3 Rules + 3 Strategies = 6 Helpful Notes For Marketing in a Recession
- Customer behavior has changed dramatically — and will likely stay that way. Make sure you know how your customers have changed.
- Don’t stop believing — or marketing
- Grab your lab coat and focus on the science of marketing: analytics, ROI and constant experimentation
- Successful marketing campaigns come from evoking strong emotions
It only took about six weeks for the world to become an alternate universe.
COVID-19 pushed the country into lockdown, infected more than 2 million people, and killed 115,000 as of early June. The public health crisis brought with it an economic tsunami caused the United States GDP to drop 5% in the first quarter, which pushed the unemployment rate up to a spike of 14.7% in April.
The world — and our behavior — has changed dramatically as a result of those weeks in the spring. As lockdowns start to fade, it’s clear that there’s not going to be a magic moment where we all resume our lives like nothing has happened. We’re looking at an entirely new normal.
While economists debate whether this recession will be V-shaped (sharp drop, rapid recovery) or L-shaped (dramatic drop, drawn-out recovery), it’s time to adjust your business, and by extension, your marketing strategy to the new normal.
The right marketing strategy can cushion the economic blow to your business and increase your odds of a V-shaped recovery — even if the larger economy looks more like an L.
3 Rules For Marketing in a Recession
The first rule of marketing in a recession is that you can’t stop. If you do, it’s to your own peril. Businesses that pull back on ad spend during a recession see sales tumble 20-30 percent over the span of two years. To steal an ancient cliche, turning off your marketing is a prime example of being penny wise and pound foolish.
Not only will you lose sales, but you’ll lose valuable market share you may never regain. The tale of Moxie and Coke is a classic cautionary tale — and we wrote about it at-length if you’re curious.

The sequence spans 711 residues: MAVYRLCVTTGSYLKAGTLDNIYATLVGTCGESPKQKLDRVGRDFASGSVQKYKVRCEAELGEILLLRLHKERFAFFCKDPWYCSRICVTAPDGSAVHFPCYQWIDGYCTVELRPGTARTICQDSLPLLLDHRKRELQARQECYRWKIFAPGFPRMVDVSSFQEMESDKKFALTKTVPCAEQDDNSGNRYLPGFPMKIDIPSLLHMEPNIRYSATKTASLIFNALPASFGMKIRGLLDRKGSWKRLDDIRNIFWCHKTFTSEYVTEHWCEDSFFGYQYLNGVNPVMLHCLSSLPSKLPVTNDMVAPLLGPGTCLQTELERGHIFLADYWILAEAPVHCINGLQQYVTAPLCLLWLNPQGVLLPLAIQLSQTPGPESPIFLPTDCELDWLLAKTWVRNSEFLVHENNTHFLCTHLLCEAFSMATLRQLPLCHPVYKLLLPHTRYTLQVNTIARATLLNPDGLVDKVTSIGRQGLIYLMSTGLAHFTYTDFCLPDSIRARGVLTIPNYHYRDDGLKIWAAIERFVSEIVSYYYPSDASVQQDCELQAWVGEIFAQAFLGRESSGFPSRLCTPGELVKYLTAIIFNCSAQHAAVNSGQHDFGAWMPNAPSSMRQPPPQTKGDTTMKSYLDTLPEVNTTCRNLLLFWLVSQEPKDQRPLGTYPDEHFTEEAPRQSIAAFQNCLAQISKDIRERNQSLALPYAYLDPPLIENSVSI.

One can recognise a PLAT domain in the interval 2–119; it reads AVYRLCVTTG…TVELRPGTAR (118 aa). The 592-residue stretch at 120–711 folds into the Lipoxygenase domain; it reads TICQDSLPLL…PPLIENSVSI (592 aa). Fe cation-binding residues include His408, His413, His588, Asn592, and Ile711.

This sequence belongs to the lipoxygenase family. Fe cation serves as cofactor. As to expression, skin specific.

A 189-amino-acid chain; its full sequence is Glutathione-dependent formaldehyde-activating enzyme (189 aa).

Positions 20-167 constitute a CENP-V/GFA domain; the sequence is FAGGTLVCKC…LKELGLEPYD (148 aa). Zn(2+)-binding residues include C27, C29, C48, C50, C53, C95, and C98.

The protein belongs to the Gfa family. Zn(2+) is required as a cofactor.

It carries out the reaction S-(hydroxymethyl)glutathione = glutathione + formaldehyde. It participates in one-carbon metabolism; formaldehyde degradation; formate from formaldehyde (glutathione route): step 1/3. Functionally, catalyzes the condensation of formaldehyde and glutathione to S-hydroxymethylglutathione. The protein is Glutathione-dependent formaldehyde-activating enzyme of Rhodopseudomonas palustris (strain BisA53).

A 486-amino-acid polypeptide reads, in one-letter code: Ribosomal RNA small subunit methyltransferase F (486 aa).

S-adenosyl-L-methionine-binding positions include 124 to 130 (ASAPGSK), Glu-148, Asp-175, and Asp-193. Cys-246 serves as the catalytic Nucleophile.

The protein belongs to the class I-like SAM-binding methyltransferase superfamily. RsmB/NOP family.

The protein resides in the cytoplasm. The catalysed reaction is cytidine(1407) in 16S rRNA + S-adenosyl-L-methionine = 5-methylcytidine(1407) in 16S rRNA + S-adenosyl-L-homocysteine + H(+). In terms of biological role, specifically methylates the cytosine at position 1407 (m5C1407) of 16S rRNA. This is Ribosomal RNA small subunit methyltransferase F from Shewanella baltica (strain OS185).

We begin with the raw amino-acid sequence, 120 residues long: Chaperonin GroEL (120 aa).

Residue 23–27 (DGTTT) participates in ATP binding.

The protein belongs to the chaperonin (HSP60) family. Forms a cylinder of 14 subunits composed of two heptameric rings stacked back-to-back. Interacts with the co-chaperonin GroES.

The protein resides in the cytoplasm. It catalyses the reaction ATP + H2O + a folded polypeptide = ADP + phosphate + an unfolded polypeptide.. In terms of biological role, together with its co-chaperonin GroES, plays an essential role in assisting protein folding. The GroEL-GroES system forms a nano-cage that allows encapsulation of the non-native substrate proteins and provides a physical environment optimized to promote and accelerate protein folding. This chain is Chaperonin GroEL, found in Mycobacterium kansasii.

The second rule of marketing during a recession is understanding how your customers’ habits have changed. During the COVID-19 lockdowns, most industries had to figure out how to thrive online or go dark. As a result, online grocery shopping surged, real estate tours turned virtual, and Hollywood films went straight to Netflix — totally bypassing traditional cinemas, as noted in this McKinsey report.
Harvard Business Review wrote a fantastic in-depth piece that breaks down how consumer behavior changes during a recession. The tl;dr version is that customers tend to fall into four main groups that change their spending in different, predictable ways during a downturn. Understanding where your customers lie is the first, critical part of creating campaigns that speak to their circumstances.
The third thing to remember about marketing during a recession is that it’s not all gloom and doom. Sure, it’s scary. But the unknown is also filled with opportunities.
Take Amazon, for example. During the last economic crisis, Jeff Bezos and co. grew sales by 28% in the middle of the worst economy since the Great Depression. How did they do it? Innovation and experimentation.
The company introduced the Kindle during the 2007 holiday season, and went all-in on the e-reader as a way to grow market share. Two years later, e-books outsold hard copies for the first time ever. And, as this Forbes piece points out, consumer sentiment toward Amazon soared. Cash-conscious customers believed Amazon to be an innovative company because they introduced a cheaper alternative to the books of yore.
If you’re not ready to build the next Amazon, you could focus on innovation within your existing systems. We wrote a whole piece on a few ideas here.
The takeaway for you is to focus your marketing efforts in one major area: Maintaining your market share and brand awareness to stay top-of-mind with your customers. Here are a few tips for how to do it:
3 Strategies for Marketing Through a Recession
1. Measure Everything and Know the ROI of Your Marketing Efforts
We wouldn’t be defending marketing (and marketers) if we didn’t have a damn good reason. But we’ll do it because too many business owners see marketing as an expense, instead of an investment during a downturn.
Marketing is an art and a science. If you haven’t paid much attention to the science part of marketing, grab your lab coat and pull out the beakers. Just like the science experiments you did in school, keeping track of your marketing means you need to track everything.